President of Finance Foundation: Europe Should Join U.S. and U.K. Move for Bank Separation
July 30, 2012 • 4:35PM

French journalist and TV producer Michel Gabrysiak, who also had a weekly talk show on CNBC and currently heads the Geneva-based Finance Foundation, urges Europe to join the U.K.-U.S. faction fighting for bank separation in his July 17 blog, in English, "Separating Retail Activity From Investment Activity In All Financial Institutions."

Pointing to the enormity of the recent scandals, Gabrysiak, whose bio includes that he "witnessed the phenomenal boom of shadow banks — as opposed to genuine banks — which have led us into the present financial mess," deplores that: "Nothing ever changes, history repeats itself. No, this isn't simple armchair philosophy, but a plain observation that as the weeks go by, the same scandals, phenomenon and financial hazards repeat themselves like clockwork. Note the light yet profitable manipulation of the LIBOR in 2008: warnings, rumors and suspicions and then, nothing. And here it is again, resurfacing in a new super-sized format. Cue surprise and general mock indignation.

"(One might liken it to the) Construction of a brand spanking new casino to rival Las Vegas, where one plays not with one's own money, which in itself isn't reprehensible, but with that of other customers. Over the years, most shadow banks as well as some real banks did this systematically, without any cover for the risk undertaken, the latter being quasi-international. Even more so when retail customers' money that is being used as guarantee. I could go on, but I won't."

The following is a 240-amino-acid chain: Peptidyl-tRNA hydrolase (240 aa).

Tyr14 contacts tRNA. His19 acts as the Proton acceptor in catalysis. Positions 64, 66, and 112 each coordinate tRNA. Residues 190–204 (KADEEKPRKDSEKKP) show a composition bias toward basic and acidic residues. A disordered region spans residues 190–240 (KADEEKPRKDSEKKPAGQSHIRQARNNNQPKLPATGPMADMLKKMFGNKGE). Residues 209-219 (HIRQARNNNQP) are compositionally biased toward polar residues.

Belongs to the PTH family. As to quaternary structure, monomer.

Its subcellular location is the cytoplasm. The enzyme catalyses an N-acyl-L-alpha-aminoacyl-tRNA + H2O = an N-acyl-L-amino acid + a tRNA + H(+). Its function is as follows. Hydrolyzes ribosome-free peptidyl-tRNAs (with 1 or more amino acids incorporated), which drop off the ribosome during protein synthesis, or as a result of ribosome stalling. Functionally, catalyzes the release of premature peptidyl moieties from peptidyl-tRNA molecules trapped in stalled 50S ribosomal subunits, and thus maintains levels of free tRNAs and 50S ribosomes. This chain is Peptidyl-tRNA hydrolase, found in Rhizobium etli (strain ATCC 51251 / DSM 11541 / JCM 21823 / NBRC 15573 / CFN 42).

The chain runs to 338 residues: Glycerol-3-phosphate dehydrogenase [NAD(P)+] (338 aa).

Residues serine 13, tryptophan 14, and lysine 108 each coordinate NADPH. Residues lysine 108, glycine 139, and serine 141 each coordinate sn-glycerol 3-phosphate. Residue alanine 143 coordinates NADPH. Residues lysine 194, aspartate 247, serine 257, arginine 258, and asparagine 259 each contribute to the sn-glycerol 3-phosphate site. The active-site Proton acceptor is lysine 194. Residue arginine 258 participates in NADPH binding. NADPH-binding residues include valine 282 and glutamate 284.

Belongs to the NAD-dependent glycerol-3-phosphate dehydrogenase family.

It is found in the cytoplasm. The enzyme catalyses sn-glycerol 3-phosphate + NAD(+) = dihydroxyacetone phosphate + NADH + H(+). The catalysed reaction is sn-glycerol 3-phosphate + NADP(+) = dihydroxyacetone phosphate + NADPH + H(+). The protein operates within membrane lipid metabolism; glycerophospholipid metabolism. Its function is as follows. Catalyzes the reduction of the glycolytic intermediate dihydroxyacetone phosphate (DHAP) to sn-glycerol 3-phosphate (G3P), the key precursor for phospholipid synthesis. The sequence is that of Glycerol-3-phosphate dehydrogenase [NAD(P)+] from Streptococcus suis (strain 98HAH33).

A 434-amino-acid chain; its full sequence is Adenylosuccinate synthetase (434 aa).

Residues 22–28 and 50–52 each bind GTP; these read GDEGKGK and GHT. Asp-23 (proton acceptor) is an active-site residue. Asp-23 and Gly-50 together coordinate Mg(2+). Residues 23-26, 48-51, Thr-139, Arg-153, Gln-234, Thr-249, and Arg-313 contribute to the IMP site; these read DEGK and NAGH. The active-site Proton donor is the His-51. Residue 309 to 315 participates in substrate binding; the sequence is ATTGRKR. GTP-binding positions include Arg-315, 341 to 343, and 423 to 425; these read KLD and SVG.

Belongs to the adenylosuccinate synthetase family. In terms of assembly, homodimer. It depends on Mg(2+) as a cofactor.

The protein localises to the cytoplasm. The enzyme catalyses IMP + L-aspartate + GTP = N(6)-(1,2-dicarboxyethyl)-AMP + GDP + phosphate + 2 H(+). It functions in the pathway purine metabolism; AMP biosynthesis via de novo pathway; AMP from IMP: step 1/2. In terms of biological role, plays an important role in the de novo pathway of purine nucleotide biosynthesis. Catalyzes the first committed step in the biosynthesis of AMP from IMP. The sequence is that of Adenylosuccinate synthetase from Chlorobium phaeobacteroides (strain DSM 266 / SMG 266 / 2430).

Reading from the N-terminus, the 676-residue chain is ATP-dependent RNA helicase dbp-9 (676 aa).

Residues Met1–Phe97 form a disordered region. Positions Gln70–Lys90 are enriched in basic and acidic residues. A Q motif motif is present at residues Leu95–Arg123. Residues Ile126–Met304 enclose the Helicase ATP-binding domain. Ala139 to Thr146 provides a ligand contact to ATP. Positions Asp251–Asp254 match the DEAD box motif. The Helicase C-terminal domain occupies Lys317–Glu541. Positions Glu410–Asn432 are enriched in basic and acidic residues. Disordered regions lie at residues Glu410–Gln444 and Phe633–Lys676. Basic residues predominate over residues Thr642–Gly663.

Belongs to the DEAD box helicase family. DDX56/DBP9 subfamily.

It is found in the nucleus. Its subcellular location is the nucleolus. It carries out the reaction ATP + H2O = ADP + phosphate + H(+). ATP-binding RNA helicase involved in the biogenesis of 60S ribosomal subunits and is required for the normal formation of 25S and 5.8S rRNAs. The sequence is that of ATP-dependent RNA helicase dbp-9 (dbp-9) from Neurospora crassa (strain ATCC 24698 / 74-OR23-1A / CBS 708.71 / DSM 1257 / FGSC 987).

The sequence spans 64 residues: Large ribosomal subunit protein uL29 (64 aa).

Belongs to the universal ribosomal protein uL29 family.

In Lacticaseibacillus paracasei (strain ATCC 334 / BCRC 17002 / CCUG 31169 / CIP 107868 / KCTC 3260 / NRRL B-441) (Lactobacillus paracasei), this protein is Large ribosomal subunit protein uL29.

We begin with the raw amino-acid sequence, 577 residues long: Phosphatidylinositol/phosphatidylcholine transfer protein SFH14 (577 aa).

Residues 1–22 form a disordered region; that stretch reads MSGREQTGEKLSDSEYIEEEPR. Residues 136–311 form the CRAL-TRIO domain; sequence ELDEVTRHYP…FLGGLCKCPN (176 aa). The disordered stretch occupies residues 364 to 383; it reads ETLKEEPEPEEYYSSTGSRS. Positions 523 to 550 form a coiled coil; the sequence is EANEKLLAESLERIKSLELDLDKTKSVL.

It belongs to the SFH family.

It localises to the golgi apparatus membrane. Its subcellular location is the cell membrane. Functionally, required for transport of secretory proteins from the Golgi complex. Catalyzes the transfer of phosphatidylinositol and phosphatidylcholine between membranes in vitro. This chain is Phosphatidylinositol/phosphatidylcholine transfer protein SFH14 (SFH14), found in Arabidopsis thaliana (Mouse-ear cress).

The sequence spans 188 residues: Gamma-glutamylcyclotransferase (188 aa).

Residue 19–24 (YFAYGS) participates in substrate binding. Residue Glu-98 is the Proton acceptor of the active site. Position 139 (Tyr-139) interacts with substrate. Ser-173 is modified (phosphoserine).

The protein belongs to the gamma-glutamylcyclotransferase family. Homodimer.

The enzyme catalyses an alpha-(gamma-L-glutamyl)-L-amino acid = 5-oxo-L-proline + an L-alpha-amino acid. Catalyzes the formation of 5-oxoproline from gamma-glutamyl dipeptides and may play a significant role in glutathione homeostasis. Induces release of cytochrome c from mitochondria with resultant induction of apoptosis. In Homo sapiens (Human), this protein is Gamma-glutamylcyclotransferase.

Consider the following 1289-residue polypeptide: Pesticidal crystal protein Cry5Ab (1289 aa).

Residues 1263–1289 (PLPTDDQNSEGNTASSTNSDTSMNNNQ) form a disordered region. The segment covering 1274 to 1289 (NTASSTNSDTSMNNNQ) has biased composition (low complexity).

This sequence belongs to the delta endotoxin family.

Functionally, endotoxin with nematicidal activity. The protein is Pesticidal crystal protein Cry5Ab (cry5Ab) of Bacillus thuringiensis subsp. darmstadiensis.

He then says, "Political power remains the only way to create, vote and enforce the application of laws. And yet, it seems to me that this political power is a little soft, giving in too often to the pressures of the considerable mass of money actually circulating. It's true that more and more, the politician is dependant on debt and therefore on finance and all its institutions all jumbled up together. The political power thus appears to have its hands tied. And it's not the stands taken more or less everywhere, in Europe or in the United States that can do anything to change this. It is trussed up.

"What to do? Move forwards, not with declarations but with precise and controlled action. For example, London and Washington would pass an agreement to separate banks' retail activity from investment activity. Europe is refraining from pronouncing itself. They are wrong. If this specialization of the banks was acquired, half of these catastrophes wouldn't happen. Let's do it."